The Hong Kong Monetary Authority (HKMA) has unveiled its plans for a ‘new era of smart banking’, at the heart of which is the Faster Payment System (FPS), which is scheduled for launch in September 2018.
This is one of a number of notable recent developments in the payments sector in the Far East, which is developing into a key hub for innovation in financial services.
Interconnectivity, speed and security
Announcing its plans to modernize Hong Kong’s banking system, the HKMA placed an emphasis on the interconnectivity of services, as well as mobility, speed, simplicity and security. It aims to take the sector to “a higher level” and embrace the opportunities presented by “the convergence of banking and technology”.
When it is launched next year, the FPS will allow consumers to complete payments in the Hong Kong dollar and Chinese renminbi using mobile phone numbers and email addresses.
It was also announced that an industry working group has been set up to develop a common QR code for payments, which could contribute to greater convenience for customers and merchants. The Monetary Authority of Singapore recently revealed that it is involved in a similar project involving QR codes.
Another key measure in the HKMA’s plans relates to open APIs, technology that is playing an increasingly prominent role in financial services around the world, particularly in Europe with PSD2 on the horizon. The Hong Kong authority is aiming to finalize its policies on open APIs for the banking sector around the end of 2017, with the goal of supporting innovation and enabling collaboration between banks and tech firms.
As far as the digital banking experience in Hong Kong is concerned, a new task force is being established to minimize frictions for users, with a focus on concepts such as remote onboarding.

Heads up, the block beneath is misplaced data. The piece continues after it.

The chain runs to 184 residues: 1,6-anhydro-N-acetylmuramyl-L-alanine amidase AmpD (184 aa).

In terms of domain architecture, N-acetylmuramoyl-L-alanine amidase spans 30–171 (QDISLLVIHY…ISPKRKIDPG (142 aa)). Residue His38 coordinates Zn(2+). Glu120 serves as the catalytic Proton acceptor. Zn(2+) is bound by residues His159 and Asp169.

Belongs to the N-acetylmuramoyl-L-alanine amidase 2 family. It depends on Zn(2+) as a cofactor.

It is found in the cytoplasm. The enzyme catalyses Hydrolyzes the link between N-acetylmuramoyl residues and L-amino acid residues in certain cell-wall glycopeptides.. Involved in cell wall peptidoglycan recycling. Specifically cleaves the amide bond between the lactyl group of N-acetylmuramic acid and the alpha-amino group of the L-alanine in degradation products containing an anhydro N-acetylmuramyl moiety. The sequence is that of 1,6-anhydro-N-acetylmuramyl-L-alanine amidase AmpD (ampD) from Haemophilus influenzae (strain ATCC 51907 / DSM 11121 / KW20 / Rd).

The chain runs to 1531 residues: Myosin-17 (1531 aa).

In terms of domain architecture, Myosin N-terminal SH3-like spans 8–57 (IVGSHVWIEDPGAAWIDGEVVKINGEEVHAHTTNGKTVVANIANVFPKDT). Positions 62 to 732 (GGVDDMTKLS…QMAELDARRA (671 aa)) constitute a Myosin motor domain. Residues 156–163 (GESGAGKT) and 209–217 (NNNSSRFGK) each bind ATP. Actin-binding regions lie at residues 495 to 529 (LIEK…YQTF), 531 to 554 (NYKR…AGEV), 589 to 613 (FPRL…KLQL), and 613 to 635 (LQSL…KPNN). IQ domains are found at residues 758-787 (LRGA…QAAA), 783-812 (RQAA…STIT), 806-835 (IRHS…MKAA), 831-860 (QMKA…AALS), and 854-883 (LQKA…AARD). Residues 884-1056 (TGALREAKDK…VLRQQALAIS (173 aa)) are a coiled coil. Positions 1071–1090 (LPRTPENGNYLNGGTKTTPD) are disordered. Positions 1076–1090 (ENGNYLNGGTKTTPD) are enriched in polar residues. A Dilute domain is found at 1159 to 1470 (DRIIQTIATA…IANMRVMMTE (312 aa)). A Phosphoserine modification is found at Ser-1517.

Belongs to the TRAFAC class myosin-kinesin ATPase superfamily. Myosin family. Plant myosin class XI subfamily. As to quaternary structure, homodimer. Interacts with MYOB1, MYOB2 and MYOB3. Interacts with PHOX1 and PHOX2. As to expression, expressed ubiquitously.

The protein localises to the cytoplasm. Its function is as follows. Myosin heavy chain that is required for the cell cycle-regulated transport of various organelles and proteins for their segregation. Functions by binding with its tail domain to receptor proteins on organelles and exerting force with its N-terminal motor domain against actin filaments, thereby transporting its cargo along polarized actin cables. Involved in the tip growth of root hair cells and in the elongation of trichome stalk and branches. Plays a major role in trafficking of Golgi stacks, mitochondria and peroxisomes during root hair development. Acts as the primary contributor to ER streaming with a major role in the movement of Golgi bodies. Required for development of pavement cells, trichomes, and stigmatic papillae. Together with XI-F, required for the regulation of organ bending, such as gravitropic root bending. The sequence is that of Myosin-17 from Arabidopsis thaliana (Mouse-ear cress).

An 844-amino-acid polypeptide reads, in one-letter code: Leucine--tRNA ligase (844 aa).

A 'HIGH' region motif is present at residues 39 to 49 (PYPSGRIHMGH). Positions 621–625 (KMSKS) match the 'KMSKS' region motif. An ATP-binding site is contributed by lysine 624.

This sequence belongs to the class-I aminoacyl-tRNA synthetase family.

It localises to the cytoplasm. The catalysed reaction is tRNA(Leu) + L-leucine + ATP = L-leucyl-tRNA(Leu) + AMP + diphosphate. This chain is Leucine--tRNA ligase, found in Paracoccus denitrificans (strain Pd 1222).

In a speech at the annual conference of the Hong Kong Institute of Bankers, HKMA chief executive Norman Chan stressed the importance of the banking and technology spheres converging to meet the “rising aspirations and demands of customers”.
He added: “Smart banking will offer full interconnectivity amongst retail and corporate customers and allow financial services and transactions to be undertaken with great mobility, speed, ease and safety. At the same time, we need to strike the right balance between promoting financial innovations and according appropriate customer and investor protection.”
Payments innovation in the Far East
The payments industry is growing and evolving all over the world, but there are some particularly notable trends underway in the Far East.
In China – a country that is home to nearly a fifth of the global population – there has been huge growth in mobile payments this year, driven largely by the popularity of the Alipay and WeChat Pay platforms. Data from research firm Analysys International showed that, during the April to June 2017 quarter, mobile payments increased roughly threefold year-on-year, to 23.04 trillion yuan (US$3.49 trillion).
Meanwhile, in Japan, it’s possible that consumers could soon be making payments in an entirely new digital currency: J Coin. The app-based currency will function by using QR codes that can be scanned in stores.
Amid all this change, there is still a place for tried-and-trusted components of the financial system, such as ATMs and cash. The Asia-Pacific (APAC) region is now home to more than half of the world’s ATMs, with China adding more machines than any other country in 2016, according to Retail Banking Research.
With exciting, customer-focused innovation twinned with ongoing demand for established banking and payment channels, APAC is distinguishing itself as one of the most diverse and dynamic regions in the global financial services industry.
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